How To Talk About Estate Planning With Your Parents
As you and your parents get older, you might start thinking about estate planning issues that could be needed in the future. Or, perhaps, neither you nor your parents have thought about those issues at all. Either way, there is no avoiding the inevitability of the aging process and death and the need to plan for those events.
It is an emotional conversation to have with your family, but an important one. Without plans in place, families can be left scrambling when our parents need long-term care or when they pass away. Without any type of estate plan, a family could face numerous financial obstacles and a lengthy probate process that could tie up their loved one’s real estate and assets for many months. Before death, confusion, infighting, and mounting medical expenses can result from a failure to plan for a nursing home or long-term care.
This is not what your family –especially a parent – wants to see happen. The best way to avoid these troublesome scenarios is to start an estate planning conversation with your parents and siblings. Regardless of your parents’ net worth or the property they own, it is crucial to outline all contingencies for their later years and eventual passing.
5 Tips for Making an Estate Planning Conversation Successful
- Make a list of topics to consider and questions you or your parents may have.
Some common questions to parents include:
- Who do you want as a primary caregiver if you require emergency medical care or are incapacitated?
- What are your medical care preferences?
- Do you want to be kept alive if placed on life support?
- Do you want to be an organ donor?
- What are your preferences for nursing home care?
- How do you want your home and property to pass forward?
- Who should be your personal representative for your estate?
The answers to these questions could help set terms for advanced directives, living wills, and other estate planning documents. These questions may also shed light on any Medicaid concerns or the need to establish eligibility for Florida Medicaid.
- Include any siblings whenever possible.
Even if you and your siblings communicate well on most issues, confusion and disagreements can arise during the end-of-life process and afterward. Having your siblings present and “on board” for these tough conversations now can eliminate arguments and frustration later. It will also comfort your parent(s) to know that everybody has a plan in mind for emergency scenarios and beyond.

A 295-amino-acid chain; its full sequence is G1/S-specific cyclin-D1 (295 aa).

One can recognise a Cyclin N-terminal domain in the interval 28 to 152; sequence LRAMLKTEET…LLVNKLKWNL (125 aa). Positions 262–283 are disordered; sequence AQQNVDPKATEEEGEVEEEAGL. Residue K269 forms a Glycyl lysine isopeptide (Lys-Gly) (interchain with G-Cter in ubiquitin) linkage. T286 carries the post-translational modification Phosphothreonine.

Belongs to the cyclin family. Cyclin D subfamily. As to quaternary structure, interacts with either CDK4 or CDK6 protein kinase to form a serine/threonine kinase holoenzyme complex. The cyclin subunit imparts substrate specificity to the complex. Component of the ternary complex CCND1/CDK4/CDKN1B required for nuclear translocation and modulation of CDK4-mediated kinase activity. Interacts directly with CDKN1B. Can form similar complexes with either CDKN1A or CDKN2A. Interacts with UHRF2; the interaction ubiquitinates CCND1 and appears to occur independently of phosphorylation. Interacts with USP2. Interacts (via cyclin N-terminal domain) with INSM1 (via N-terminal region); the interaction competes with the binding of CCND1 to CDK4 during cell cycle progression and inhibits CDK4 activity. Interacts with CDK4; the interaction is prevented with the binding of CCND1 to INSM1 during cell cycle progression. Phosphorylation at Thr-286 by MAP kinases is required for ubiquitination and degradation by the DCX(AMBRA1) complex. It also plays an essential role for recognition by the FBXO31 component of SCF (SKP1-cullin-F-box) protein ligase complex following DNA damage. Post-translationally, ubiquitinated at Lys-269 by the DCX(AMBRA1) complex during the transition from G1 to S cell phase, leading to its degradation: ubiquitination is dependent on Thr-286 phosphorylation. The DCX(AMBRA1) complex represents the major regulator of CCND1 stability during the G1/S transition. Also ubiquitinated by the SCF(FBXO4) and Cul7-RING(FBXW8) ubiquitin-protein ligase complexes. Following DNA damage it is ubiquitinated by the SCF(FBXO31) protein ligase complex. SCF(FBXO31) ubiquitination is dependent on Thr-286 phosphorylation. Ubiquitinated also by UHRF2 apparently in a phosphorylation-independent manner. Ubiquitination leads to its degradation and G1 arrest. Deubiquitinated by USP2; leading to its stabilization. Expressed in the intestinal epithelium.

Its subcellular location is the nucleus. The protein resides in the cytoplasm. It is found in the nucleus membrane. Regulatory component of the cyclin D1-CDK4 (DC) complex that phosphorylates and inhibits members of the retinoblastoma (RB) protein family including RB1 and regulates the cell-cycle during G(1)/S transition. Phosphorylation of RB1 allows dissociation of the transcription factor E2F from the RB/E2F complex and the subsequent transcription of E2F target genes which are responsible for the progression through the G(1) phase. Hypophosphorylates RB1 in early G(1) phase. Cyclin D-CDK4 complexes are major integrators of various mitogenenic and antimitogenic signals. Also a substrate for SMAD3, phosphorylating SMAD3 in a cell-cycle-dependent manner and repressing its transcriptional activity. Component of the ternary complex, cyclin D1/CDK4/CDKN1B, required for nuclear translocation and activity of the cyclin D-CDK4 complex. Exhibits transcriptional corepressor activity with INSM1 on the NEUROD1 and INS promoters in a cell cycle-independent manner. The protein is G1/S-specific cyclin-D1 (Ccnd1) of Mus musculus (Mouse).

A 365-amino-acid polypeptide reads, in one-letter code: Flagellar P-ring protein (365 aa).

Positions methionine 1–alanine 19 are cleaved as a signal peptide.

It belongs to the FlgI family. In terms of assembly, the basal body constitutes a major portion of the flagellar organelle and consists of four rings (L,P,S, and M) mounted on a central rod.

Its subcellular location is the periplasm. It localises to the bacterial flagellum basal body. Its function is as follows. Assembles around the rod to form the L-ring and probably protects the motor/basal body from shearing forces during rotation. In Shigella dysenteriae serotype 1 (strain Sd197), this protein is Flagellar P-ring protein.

- Identify Key Contacts
These may include your parents’ primary care physicians, accountants, insurance agents, religious clergy if they attend church, and any friends that they may wish to include. These conversations would take place through several separate meetings. Still, they can help you and your parents gain essential insight into the process – perhaps helping them consider things they hadn’t thought about before. You may have questions about end-of-life medical care that a doctor can answer or questions about trusts and retirement plans that your parent’s accountant can answer, for example.
- Discuss the Details of a Will
If your parent already has a will and wants to keep the terms private, that is one thing. However, some surveys show over 40% of people do not have a will or estate plan. Whether they dread the concept or have simply put it off, if your parents do not have a will established, they should consider it as soon as possible. Making it, a collaborative family effort can ease the process for some people. Whether your parents consider themselves wealthy, chances are they own financial and physical assets they would want to be distributed in a certain way. Giving them a chance to do this on their terms, without leaving it to chance in probate court, will help their peace of mind as they grow older.
- Have an estate planning attorney meet with you and your family.
When you are ready to move forward with planning, it often helps to have an experienced estate planning attorney in the room with your family to discuss the various pros and cons within an estate plan. An attorney can review the benefits of specific directives and financial trusts and highlight potential problems with certain estate planning approaches. Most importantly, an attorney that has handled estate planning and probate cases knows from experience what may or may not help your family meet your parents’ wishes.
Our Compassionate Tampa Estate Planning Attorneys Are Here to Help You and Your Family
We know that discussing end-of-life care and afterlife wishes for your parents can be uncomfortable and intimidating. This is a challenging process for you and them as well. However, failing to plan for these scenarios can make a tragic occurrence even worse for your family. The Tampa estate planning lawyers at Strategic Counsel Law Group, L.C., understand your concerns and will carefully review the estate planning tools available in your family’s situation.